Abulafia offers the following detailed instructions on the head motions:
“The vowel point written above the letter is called Cholem (o [oh]). This is the only vowel point above the letter, since all the others are written beneath the letter. When you pronounce [the Cholem] together with the letters Yod and Kof, begin facing directly straight ahead. Do not incline your head to the right or left, upward or downward. Keep your head straight and even, like the balance of a scale, just as it would be if you were speaking face to face to a person of the same height as yourself.
Then, as you draw out the sound of the letter while you pronounce it, begin to move your head so as to face upward, toward the sky. Close your eyes, open your mouth, and let the words shine. Clear your throat of all phlegm, so that it should not disturb your pronunciation. As you exhale, continue to raise your head motion simultaneously. If you complete the head motion before the exhalation, do not lower your head until you have exhaled completely. Between each letter, you may rest and prepare yourself. At this time, you can take as many as three breaths, like those associated with the pronunciation. [One breath for each of the three letters, three breaths = twelve breaths].....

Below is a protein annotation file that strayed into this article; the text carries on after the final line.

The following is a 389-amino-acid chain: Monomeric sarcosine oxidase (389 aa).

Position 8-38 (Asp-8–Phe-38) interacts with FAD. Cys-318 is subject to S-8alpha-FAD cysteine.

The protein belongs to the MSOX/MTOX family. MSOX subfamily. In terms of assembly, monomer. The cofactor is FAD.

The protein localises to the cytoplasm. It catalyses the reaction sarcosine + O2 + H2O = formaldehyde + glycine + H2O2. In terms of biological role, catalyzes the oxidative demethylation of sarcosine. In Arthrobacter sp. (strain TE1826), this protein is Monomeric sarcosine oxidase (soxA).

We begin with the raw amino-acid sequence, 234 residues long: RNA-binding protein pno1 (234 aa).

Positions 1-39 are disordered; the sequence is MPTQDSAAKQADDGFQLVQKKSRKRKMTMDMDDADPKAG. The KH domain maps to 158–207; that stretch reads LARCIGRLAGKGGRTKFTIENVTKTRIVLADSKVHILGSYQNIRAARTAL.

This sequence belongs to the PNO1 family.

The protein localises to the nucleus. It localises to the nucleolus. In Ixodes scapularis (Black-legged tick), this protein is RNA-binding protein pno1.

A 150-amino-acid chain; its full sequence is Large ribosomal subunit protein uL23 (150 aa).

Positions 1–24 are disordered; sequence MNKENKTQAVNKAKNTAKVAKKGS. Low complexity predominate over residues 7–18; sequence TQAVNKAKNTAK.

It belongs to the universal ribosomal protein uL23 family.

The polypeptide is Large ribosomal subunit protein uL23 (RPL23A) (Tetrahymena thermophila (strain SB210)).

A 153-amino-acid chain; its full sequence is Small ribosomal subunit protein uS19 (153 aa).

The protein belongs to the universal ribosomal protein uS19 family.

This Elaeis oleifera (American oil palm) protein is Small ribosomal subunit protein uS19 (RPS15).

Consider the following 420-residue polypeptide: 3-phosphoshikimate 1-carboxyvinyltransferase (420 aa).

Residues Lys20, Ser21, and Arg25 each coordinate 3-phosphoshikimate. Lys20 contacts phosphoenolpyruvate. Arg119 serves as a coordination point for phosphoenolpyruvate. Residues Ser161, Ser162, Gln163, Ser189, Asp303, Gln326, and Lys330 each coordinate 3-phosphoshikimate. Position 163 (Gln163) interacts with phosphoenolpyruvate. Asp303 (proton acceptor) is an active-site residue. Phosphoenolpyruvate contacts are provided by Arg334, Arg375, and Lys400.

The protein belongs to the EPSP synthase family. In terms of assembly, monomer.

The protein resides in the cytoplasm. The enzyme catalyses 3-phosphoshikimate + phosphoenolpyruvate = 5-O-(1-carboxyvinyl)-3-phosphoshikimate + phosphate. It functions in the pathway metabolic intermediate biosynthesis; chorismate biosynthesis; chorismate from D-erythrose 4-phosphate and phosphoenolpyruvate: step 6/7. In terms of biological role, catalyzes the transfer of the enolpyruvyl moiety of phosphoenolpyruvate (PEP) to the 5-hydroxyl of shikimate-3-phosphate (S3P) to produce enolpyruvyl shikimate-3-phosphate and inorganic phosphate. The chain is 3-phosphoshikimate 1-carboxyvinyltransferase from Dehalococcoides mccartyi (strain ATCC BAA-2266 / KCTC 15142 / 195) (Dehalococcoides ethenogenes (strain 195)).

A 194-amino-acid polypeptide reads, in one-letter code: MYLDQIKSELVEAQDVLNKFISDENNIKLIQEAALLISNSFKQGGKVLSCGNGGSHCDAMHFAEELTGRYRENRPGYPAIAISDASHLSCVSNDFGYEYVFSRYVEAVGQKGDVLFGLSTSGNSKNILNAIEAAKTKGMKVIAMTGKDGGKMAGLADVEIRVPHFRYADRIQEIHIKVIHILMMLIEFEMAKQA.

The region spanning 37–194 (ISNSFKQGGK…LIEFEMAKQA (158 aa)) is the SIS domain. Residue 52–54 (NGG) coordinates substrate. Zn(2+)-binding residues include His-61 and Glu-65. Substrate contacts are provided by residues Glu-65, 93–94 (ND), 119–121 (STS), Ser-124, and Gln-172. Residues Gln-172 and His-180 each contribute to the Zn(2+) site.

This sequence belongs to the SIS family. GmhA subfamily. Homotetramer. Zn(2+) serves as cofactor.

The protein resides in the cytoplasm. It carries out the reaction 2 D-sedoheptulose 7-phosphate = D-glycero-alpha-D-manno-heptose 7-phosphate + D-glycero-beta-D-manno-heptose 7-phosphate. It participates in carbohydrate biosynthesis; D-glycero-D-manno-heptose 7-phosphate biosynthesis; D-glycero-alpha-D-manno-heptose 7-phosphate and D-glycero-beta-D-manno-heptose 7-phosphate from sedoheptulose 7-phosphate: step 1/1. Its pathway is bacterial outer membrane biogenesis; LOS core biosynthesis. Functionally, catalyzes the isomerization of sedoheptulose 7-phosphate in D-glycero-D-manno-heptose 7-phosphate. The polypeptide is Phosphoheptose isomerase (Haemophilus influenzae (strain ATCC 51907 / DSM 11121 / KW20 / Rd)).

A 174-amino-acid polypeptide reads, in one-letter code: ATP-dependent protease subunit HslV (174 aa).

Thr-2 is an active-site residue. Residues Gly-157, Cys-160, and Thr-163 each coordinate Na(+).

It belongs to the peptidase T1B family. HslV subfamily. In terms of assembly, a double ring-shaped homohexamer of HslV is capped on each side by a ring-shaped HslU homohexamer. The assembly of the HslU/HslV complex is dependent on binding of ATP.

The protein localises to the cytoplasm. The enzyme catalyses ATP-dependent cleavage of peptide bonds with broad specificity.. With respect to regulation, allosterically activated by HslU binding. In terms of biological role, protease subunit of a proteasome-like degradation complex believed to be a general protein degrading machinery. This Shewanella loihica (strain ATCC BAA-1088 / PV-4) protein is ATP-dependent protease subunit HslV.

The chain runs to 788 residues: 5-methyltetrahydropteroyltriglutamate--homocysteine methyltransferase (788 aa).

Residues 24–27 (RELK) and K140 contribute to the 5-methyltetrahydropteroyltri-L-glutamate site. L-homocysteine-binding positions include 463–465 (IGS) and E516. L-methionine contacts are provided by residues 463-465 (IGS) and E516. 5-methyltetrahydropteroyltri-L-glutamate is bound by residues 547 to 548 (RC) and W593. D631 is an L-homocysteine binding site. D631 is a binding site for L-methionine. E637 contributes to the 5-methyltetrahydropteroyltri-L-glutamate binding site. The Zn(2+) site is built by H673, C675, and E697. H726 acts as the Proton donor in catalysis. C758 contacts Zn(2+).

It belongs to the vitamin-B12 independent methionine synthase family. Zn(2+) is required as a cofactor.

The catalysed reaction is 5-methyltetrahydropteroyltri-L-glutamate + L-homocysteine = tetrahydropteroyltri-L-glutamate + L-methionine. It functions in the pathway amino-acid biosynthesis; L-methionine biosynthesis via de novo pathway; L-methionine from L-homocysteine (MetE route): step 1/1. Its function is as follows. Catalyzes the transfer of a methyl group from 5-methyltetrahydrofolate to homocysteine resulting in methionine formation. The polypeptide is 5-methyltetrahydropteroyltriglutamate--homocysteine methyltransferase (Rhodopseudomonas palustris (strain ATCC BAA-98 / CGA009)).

The vowel point which is called Kametz (a [ah]), looks like a line with a dot below it. When you pronounce it with one of the ten associated letters, chant the letter, and move your head from left to right in a straight line, as if to trace the top of this vowel point. Then bring your head back so that you are facing directly forward toward the east..... Conclude by bowing down slightly [so as to parallel the dot beneath the line of the Kametz]. Complete [the exhalation and head movement] simultaneously, as I instructed you by the first vowel.
The next vowel is the Tzeire (eh [ei]), which looks like two dots next to each other, one to the right, and one to the left. As you pronounce it with one of its seven associated letters, begin the pronunciation and the motion simultaneously. Move your head from right to left, the reverse of what you did with the Kametz.....
When you pronounce the Shin, you will make use of the Chirek (i [ee]), which has the form of a single dot below the letter. As you pronounce it, move your head downward, as if you were bowing down to God, who is standing before you, and to whom you are speaking. This is the precise opposite of the head motion associated with the Cholem.